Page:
Water, flour, butter, milk, starch, shortening, sugar, theobroma oil, yeast, gluten, gelatin, casein, whey protein, glycerol, lecithin, oleic acid, stearic acid, ascorbic acid.
Makes you hungry?
Most probably not. But these are the ingredients of the delicious Napoleon pasty.
Of course, this way of describing it doesn’t tantalize us because it is not about us, the consumers, the pastry eaters. It doesn’t use our language, doesn’t consider our point of view, nor does it respond to or even care about our expectations.
And that’s why dishes are not described in this way in restaurant menus.
What’s missing to bridge the gap between chemistry and cooking? Between a recipe’s ingredients or directions, and an actual meal?
It’s very easy, and unfortunately all too common, for the rules to a game to look just like this pastry description.
Recently, I was preparing for an upcoming game night by reading the rules to the historical game we’d decided to play, and which is not in my collection. The game turned out to be a simple and fun little card game. Its detailed rule set told me absolutely everything about it… except that it was a simple and fun little card game.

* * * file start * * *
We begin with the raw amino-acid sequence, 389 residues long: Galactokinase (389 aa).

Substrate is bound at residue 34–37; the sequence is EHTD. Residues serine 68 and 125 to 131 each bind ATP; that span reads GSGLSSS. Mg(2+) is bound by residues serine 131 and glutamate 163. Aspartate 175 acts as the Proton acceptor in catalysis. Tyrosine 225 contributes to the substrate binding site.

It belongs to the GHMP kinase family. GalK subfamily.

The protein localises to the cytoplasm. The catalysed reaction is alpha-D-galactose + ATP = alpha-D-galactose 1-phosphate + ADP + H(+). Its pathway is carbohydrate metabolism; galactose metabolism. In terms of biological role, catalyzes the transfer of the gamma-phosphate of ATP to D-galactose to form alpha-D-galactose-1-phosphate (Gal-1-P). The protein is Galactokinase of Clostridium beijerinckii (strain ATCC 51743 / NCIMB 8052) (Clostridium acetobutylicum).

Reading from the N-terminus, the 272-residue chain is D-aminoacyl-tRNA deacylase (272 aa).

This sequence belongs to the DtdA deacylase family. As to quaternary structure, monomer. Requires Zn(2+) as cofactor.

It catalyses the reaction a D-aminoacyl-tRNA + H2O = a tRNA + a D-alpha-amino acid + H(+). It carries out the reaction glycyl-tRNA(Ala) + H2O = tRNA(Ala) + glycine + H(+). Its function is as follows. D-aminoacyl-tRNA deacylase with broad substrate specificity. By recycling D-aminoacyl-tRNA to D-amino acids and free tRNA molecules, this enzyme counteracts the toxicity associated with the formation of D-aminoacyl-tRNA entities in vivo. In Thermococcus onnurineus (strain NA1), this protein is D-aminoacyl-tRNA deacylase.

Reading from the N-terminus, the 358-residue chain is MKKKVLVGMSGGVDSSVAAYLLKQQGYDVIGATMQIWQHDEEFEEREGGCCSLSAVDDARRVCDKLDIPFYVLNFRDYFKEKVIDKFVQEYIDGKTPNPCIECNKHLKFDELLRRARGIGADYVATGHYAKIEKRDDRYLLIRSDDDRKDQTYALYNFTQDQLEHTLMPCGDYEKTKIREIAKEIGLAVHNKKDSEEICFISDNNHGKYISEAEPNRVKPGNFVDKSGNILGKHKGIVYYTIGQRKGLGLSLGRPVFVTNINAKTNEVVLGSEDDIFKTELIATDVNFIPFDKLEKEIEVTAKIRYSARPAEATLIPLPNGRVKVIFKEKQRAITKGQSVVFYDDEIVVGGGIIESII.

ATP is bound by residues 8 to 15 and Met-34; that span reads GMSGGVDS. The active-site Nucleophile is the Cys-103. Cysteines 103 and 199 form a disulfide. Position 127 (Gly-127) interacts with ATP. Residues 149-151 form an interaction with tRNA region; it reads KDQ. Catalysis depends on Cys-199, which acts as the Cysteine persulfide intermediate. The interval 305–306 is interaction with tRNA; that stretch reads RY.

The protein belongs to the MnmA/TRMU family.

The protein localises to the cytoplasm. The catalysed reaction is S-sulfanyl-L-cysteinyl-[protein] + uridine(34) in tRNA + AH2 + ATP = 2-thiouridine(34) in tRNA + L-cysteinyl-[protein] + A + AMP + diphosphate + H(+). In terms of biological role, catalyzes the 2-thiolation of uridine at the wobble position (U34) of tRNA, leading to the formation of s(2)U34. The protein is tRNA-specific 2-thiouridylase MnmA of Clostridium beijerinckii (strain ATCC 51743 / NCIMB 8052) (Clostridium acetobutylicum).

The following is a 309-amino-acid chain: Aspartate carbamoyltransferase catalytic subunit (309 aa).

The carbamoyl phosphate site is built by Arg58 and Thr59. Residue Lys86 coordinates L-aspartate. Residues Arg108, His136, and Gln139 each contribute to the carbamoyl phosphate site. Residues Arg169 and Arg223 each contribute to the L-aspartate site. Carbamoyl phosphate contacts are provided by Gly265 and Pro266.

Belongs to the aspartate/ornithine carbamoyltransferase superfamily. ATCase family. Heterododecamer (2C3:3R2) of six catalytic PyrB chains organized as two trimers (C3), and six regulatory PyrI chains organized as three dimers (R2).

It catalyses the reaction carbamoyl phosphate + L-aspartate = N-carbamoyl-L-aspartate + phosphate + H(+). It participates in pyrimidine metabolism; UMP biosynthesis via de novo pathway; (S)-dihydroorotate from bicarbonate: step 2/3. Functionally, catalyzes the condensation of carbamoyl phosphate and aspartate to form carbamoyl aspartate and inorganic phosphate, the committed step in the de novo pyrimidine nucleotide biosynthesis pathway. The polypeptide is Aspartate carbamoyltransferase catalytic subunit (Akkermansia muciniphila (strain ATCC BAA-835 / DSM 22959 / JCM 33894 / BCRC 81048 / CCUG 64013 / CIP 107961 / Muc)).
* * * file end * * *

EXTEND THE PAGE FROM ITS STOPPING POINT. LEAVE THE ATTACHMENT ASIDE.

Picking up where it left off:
Reading this confusing jumble of procedures and intertwined steps and sub-steps, conditions and exceptions—all of them clear and precise but without any overview—left me with this one certainty: we would be dealing with an almost unplayable game, of mind-boggling complexity.
So much so that it took me a while, once seated at the table, to acknowledge that the game was actually extremely simple.
The experience of playing a game is not as easy to represent as that of eating a pastry. Showing the components of the game, elements of its theme, or even the players, is not enough. The rule set has to bear the brunt of the essential responsibility of giving us some insight into how the game plays. But then, people who write the rules are so imbued with their game’s general idea, it has become so obvious to them, that they sometimes fail to notice that it is missing from the rules.
The problem, when you don’t provide a game’s overview in your rules, is not that the newcomers will have to play without one—that would hardly be possible—, but rather that they will try to play according to one they’ve made up on their own, on the fly, using the only available elements. And then the result is likely to convey your game’s main idea just as well as the ingredient list above conveys that of a custard puff pastry; a mere recipe for frustration and resistance.
The rule set must be both a recipe and a menu, since the player is both a cook and a diner.